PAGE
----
How to: Read a crochet pattern

How to Read a Crochet Pattern

In my last post, I covered the basics of starting to crochet. I went over the main tools you would need and listed some helpful sites to find yarn, and for tutorials to follow along until you learned to read a crochet pattern.  In this post I will cover how to read a crochet pattern.


Abbreviations play a big role in patterns. While most patterns will include a “key” or notes at the beginning of a book or before the pattern, some do not. I have found that it usually depends on the skill level required to complete the pattern. For example, if you are advanced, the designer figures you know the abbreviation.

Here are some basic abbreviation definitions (I will include a link to a more comprehensive chart).


Basic Crochet Abbreviations


Ch = Chain

Sl  or Sl St = Slip stitch

Sc = Single Crochet

Dc = Double Crochet

Hdc = Half Double Crochet

Tc = Triple Crochet or Treble Crochet

Sp(s) = Space(s)

St(s) = Stitch (es)

Yo = Yarn Over

Mc = Main Color

CA = Color A

CB = Color B

Rep = Repeat(s)

Pm = Place Marker

Rnd = Round(s)

Rem = Remaining

“ = inch(es)

* = repeat instructions following a single asterisk as directed

*  * = repeat instructions within asterisks as directed

( ) = work instructions within parenthesis as directed

[ ] = work instructions within brackets as directed


These are typically the abbreviations you will find in a pattern for a “beginner”. You may come across one here or there that is not listed, please refer to the Craft Yarn Council’s full list for any others not listed here.



See the following video tutorials on the basic stitches I have listed above.  These are not my videos..I have linked you to the ones that I learned from. Free exposure for them being saviors.  NOTE:  Quite a few of these videos will have a sister video with instructions for left-handers.


Chain Stitch (Ch) – along with creating the required slip knot you need.

Single Crochet (Sc)

Double Crochet (Dc)

Half Double Crochet (Hdc)

Triple or Treble Crochet (Tc)




·        Project Finished Size – some patterns will give you a finished size of the project which allows you to decide if this may be the right pattern for you or if maybe you can adjust the size. For example, an afghan might have a finished size of 40×60. You may want your afghan to be longer, say 40×72. In most cases you can just keep repeating the pattern till the desired length is achieved.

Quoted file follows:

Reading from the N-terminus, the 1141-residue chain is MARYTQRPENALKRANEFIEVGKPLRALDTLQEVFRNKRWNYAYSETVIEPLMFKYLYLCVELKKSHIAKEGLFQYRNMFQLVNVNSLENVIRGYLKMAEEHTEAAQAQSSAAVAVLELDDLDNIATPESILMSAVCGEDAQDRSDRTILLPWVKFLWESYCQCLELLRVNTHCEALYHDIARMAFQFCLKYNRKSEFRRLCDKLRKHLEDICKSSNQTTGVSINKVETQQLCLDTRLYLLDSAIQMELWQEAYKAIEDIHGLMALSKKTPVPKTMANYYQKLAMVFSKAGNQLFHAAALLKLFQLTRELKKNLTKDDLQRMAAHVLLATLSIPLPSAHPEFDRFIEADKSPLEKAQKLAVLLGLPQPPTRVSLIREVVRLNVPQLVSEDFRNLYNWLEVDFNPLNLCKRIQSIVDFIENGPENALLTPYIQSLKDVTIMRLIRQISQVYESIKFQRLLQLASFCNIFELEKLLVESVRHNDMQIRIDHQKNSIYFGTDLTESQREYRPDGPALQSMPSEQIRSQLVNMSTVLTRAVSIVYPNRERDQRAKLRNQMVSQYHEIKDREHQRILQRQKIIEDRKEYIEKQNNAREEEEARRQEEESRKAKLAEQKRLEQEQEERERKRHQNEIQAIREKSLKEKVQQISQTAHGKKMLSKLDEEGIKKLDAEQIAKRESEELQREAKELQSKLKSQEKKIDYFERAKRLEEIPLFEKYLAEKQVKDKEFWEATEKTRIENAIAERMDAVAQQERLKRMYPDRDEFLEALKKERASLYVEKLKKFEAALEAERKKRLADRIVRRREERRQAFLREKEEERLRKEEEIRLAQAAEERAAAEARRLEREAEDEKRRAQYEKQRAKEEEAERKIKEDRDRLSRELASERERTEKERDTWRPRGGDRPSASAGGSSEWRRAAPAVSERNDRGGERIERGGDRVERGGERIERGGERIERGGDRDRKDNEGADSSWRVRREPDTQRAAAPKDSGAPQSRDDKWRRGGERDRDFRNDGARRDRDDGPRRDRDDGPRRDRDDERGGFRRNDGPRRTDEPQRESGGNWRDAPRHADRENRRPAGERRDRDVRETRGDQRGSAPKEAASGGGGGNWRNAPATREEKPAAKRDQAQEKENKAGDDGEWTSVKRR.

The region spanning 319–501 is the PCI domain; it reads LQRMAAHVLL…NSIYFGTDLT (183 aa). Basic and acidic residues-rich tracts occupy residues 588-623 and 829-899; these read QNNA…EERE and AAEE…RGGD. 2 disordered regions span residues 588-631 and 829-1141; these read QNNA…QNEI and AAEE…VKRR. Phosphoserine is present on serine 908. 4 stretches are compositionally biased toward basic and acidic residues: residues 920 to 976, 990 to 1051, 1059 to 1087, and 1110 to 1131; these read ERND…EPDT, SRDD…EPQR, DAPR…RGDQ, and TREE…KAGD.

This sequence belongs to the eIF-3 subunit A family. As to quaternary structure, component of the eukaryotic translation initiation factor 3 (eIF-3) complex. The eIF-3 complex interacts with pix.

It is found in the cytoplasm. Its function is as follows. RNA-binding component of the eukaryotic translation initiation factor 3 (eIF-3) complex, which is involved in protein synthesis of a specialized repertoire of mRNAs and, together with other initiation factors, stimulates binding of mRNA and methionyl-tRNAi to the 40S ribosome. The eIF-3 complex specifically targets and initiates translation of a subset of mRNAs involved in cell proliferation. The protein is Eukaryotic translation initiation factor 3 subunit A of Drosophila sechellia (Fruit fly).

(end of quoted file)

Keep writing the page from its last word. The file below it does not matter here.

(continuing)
·        Materials – The designer will give you the materials that were used to make this project. The materials or similar ones are what was gauged to reach the desired size. Straying from these materials will affect the outcome of the size…keep this in mind if you prefer to use a different type of yarn than suggested.

·        Crochet Hook – the recommended size to use based on type of yarn and/or the stitches/pattern.  This may need to be changed IF you change the type of yarn (weight) or if you can NOT achieve the gauge that is given.

·         Gauge – This is important to pay attention to if you want your outcome to be the same as the pattern’s.  It took me a long time to understand this.  I continued to wonder why I hardly ever ended up with the same sizes. 

·         Instructions – Here’s the good stuff.  The main reason you are looking at this pattern.  Before we go into this, it would be a good thing to actually read any notes that the designer included and then the instructions before you put that yarn on that hook. If you follow step by step and I mean….step by step. My suggestion is to also keep checking the picture (if available) and see if yours looks like theirs.

Please refer to the pic of the pattern I have included  – click link for larger image

crochet pattern


Good Luck!!!

Feel free to email me with any comments or concerns!

Look for the next post on Symbol Chart Patterns.

Rock on!

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